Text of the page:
“Great!” The Figure claps its hands, and in the manner of one that does not know the strength of their own voice, their own abilities, sends a booming sound throughout the ampitheatre. We flinch, already regretting our decision. “Good. All right. So…”

The rest of the chorus leaves the ampitheatre. It is only you and me. Our setting wavers, and shifts, until we are in the land of the Minotaur, the Athenian, and the Princess.

I tried to play around a bit with dialogue, here, because the narration is both directed at the reader and directed at the Figure in certain ways. The narrators are fairly passive aggressive, it would seem, but perhaps the Figure won’t be like that.

And even though it’s technically not part of a short story, I’ll call it that for the time being. Or maybe I should just try and write some actual short stories. We’ll see. At the moment this will suffice.

Top Five Books of 2020

If anything can be said of the COVID-19 lockdown from last year, it’s that it certainly gave a lot of time to read. Admittedly, I could have read much more than I did as it stands, but I still read well over enough to complete my top five list of the year.

I also haven’t posted anything since April 2020, but we don’t need to talk about that. Moving right along.

Smek for President! by Adam Rex

Smek for President! (Smek, #2)

Although the first book in this duology, The True Meaning of Smekday, is my favourite of the two, Smek for President was the only one I read this year because I had needed something quick to read. In the first book, Gratuity “Tip” Tucci and J. Lo (the alien one, not the one you might be thinking of) take a hectic road trip in a Boov invaded Earth and ultimately save it with the power of cat hair. In the second, they go to visit one of Jupiter’s moons which the Boov have since inhabited and things continue to be weird.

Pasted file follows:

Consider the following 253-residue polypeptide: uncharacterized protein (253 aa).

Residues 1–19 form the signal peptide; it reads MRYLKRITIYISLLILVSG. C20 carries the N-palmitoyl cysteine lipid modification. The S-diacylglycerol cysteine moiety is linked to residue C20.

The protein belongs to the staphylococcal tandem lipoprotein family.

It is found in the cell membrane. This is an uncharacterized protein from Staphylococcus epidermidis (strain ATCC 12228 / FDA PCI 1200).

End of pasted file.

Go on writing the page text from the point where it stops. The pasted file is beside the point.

Smek for President, like its predecessor, is full of humour and added “comics”: such as the several versions of J. Lo interacting after a time travel incident (again, the alien, not the real person). I’d read this book before, but it had been a while and so some parts of it did feel new to me.

This is a very fun book, although without nearly as many cats as the first.

Archenemies by Marissa Meyer

Image result for archnemesis marissa meyer

This one is technically the second book in a trilogy. I read it and the last book, Supernova, last year, but some of the events have since blurred together in my mind, making it difficult to remember which I had liked the most, so to speak. I have decided on Archenemies based on what I can gauge from my own original reactions.

The Renegades trilogy takes place in a world of superheroes and villains, where the Renegades are the main organization for the former. Nova, a member of the villain team the Anarchists, joins the Renegades as a double agent and plenty of problems ensue from there. Archenemies takes place some time down the line from when Nova first began her infiltration, and follows her as she tries to take down the Renegades from the inside with varying amounts of luck.

What can I say? There’s nothing like a cast of characters with cool superpowers.

Dune by Frank Herbert

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I’ll start off by saying that this was a long book.

A very long book.

So long that it was hard to hold it open when I was too close to the beginning or the end.